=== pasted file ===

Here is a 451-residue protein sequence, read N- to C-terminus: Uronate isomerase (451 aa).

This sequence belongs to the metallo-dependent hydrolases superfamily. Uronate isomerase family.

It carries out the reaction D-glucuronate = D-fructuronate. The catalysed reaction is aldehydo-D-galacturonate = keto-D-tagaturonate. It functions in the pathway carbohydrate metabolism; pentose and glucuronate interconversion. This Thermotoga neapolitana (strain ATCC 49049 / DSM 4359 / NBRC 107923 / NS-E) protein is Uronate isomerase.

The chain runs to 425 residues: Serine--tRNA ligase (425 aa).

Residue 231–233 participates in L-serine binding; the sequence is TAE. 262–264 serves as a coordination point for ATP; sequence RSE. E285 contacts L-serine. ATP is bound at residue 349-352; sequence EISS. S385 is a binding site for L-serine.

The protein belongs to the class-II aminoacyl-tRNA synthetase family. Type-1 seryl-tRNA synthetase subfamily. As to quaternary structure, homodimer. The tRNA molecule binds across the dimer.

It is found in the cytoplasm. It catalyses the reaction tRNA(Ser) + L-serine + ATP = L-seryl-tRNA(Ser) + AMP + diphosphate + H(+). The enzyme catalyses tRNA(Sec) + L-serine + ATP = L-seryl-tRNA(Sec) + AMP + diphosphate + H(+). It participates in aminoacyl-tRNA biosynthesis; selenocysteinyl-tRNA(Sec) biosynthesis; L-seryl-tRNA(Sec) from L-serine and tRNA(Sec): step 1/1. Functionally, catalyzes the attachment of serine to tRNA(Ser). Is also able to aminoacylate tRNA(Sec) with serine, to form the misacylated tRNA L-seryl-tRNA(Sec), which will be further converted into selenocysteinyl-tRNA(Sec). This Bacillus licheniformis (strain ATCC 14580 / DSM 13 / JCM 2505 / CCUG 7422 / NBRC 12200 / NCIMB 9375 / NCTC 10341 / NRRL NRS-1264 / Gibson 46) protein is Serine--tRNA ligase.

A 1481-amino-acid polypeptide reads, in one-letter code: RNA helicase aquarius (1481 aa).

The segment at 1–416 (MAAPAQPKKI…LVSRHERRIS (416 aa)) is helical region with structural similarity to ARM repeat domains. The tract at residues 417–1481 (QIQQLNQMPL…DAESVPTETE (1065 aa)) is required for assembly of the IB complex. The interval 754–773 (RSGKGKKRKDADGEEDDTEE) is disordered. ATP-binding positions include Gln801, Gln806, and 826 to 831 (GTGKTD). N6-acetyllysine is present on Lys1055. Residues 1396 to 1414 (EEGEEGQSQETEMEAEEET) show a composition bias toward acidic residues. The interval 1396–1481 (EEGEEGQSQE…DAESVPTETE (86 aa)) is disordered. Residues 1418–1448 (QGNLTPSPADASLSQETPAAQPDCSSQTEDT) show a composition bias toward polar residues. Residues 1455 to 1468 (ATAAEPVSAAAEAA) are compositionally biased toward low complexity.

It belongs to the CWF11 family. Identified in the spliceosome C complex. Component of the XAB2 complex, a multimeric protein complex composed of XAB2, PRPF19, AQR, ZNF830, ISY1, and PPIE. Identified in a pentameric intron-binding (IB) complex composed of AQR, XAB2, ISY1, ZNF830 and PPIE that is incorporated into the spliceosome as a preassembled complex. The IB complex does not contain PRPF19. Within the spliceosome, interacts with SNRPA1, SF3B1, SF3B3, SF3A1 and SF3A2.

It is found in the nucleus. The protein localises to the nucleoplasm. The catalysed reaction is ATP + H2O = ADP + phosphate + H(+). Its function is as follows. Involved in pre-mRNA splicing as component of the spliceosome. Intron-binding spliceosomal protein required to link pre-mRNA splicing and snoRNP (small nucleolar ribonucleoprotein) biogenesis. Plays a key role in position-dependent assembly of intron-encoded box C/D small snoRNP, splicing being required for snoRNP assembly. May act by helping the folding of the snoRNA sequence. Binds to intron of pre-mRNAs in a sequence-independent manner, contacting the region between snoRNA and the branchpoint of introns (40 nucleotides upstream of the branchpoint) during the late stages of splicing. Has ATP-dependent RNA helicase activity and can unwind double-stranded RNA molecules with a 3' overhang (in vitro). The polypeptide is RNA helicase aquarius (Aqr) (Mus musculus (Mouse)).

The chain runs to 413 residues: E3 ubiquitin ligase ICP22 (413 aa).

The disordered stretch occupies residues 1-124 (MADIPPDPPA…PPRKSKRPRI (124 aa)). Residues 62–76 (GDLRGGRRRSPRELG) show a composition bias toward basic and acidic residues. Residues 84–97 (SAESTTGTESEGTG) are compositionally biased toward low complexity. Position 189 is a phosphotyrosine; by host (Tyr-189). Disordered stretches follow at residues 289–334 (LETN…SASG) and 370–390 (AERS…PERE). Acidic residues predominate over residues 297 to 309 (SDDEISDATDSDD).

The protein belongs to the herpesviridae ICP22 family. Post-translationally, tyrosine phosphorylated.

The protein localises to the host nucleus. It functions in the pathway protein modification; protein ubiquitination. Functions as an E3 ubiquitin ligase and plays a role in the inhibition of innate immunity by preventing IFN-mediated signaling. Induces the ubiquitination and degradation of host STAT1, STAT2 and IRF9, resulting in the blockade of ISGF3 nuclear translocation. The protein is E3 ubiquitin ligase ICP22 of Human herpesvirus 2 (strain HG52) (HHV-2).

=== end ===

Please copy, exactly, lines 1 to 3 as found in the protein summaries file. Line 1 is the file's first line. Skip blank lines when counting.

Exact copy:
Here is a 451-residue protein sequence, read N- to C-terminus: Uronate isomerase (451 aa).

This sequence belongs to the metallo-dependent hydrolases superfamily. Uronate isomerase family.

It carries out the reaction D-glucuronate = D-fructuronate. The catalysed reaction is aldehydo-D-galacturonate = keto-D-tagaturonate. It functions in the pathway carbohydrate metabolism; pentose and glucuronate interconversion. This Thermotoga neapolitana (strain ATCC 49049 / DSM 4359 / NBRC 107923 / NS-E) protein is Uronate isomerase.